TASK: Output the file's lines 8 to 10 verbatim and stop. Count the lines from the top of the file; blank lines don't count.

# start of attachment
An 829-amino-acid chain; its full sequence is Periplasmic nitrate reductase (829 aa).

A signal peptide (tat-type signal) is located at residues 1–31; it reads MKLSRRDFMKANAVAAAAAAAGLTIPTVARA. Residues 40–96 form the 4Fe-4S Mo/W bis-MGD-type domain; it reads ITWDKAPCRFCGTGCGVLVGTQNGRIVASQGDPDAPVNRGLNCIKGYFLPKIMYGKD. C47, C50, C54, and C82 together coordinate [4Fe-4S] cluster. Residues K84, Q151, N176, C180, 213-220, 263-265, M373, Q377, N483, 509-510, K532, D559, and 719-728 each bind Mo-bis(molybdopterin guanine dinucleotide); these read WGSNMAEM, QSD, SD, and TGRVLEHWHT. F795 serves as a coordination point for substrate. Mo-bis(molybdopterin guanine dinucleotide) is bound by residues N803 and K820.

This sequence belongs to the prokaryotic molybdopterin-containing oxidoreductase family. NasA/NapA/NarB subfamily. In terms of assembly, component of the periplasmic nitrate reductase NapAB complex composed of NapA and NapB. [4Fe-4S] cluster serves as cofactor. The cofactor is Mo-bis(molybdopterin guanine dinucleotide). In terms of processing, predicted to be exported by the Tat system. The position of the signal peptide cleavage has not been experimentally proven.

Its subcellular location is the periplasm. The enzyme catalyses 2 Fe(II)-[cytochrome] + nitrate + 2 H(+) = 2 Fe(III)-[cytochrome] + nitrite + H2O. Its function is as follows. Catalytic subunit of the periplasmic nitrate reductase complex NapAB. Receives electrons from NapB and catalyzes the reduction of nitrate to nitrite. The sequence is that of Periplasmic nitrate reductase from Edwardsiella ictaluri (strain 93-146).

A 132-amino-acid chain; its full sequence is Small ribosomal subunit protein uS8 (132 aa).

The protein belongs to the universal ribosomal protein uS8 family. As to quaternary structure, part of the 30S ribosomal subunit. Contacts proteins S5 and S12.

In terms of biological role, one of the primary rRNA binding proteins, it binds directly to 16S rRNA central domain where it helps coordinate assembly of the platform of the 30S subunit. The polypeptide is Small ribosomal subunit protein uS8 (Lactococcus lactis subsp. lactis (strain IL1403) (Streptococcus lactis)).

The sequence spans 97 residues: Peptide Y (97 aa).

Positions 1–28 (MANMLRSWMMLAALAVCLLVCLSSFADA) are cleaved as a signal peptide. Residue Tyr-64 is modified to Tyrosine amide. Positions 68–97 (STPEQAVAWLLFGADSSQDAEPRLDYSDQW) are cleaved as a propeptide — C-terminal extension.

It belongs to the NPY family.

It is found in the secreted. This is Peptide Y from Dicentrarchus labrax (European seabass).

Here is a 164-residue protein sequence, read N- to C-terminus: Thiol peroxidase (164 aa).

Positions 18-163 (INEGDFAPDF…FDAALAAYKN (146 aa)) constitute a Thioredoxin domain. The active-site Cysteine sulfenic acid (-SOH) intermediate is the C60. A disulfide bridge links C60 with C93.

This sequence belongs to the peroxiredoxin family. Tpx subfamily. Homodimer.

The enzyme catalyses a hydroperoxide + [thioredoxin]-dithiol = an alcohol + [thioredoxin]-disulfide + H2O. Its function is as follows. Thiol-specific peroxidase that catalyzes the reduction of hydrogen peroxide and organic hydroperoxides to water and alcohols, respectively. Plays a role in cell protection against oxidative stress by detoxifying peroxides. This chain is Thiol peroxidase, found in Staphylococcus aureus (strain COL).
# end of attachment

The sequence spans 97 residues: Peptide Y (97 aa).

Positions 1–28 (MANMLRSWMMLAALAVCLLVCLSSFADA) are cleaved as a signal peptide. Residue Tyr-64 is modified to Tyrosine amide. Positions 68–97 (STPEQAVAWLLFGADSSQDAEPRLDYSDQW) are cleaved as a propeptide — C-terminal extension.

It belongs to the NPY family.